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Innovators improve work zone safety through automation at VT Transportation Institute

Innovators improve work zone safety through automation at VT Transportation Institute

BLACKSBURG—A future with safer roadway work zones is here, thanks to innovations developed through Virginia Tech Transportation Institute’s Division of Technology Implementation.

Attendees of DRIVE SMART Virginia’s Distracted Driving Summit in Blacksburg in September toured VTTI’s facilities to learn about solutions developed to reduce roadway crashes and fatalities.

Will Vaughan, a VTTI research associate, explained how the Automated Truck-Mounted Attenuator protects highway workers. It’s a mobile crash cushion barrier that extends backward, absorbing impact and smoothly redirecting crashes.

According to the National Work Zone Safety Information Clearing House, there were 28 fatalities in Virginia work zones in 2021, and 956 fatalities nationally.

“Unfortunately, in Virginia, these vehicles are hit about once every three weeks, and there have been two fatalities in the last month,” Vaughan said. “That’s due to distracted driving—motorists plowing into these things without slowing down because they’re not looking ahead. But it’s our goal to get drivers out of those vehicles that tend to get hit in work zones.”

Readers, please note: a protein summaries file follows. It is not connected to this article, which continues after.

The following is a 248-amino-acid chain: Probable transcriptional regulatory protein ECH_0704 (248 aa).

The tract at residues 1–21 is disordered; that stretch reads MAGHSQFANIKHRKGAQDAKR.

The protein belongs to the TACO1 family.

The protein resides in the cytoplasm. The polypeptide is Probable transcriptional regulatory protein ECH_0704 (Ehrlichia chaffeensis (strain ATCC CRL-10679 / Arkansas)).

Some contractors are having trouble finding people to operate these vehicles voluntarily, Vaughan continued. “It’s not a matter of if you’re going to get hit, but when, how hard, and will you walk away?”

To address this risk, the division team has established a lead-follow autonomous system for its ATMA.

“We have a package on the trailer hitch receiver of the lead vehicle with computing that will lay down a path for this one to follow, with driverless operation,” Vaughan explained. “The vehicle in front will tell it how far behind to follow, from 50 to 400 feet. Our primary source of navigation is GPS, which follows little breadcrumbs from the lead vehicle, like Hansel and Gretel. The ATMA also can navigate using machine vision when GPS is unavailable.”

The driverless automation features external controls and wireless emergency stop buttons. It also stops and starts moving again once an unexpected object exits its path.

Following testing on VTTI’s high-tech Virginia Smart Roads, Vaughan said they began operating the system on live roads, where it’s performing well.

As manufacturers express interest in commercial versions of the system, motorists are still urged to do their part.

“Unlike normal road conditions, work zones involve large equipment, traffic pattern changes, lane closures, uneven pavement and workers,” said David Tenembaum, senior actuarial manager with Virginia Farm Bureau Mutual Insurance Co., a DSV partner. “That’s a volatile environment. In a work zone, drivers must obey all traffic safety laws, drive distraction-free, adhere to all signage, and watch for highway workers.”

Media: Contact Vaughan at 540-231-9301; Zachary Doerzaph, executive director of VTTI, at 540-231-1046; or Rich Jacobs, DSV public relations and outreach manager, at 804-929-6117.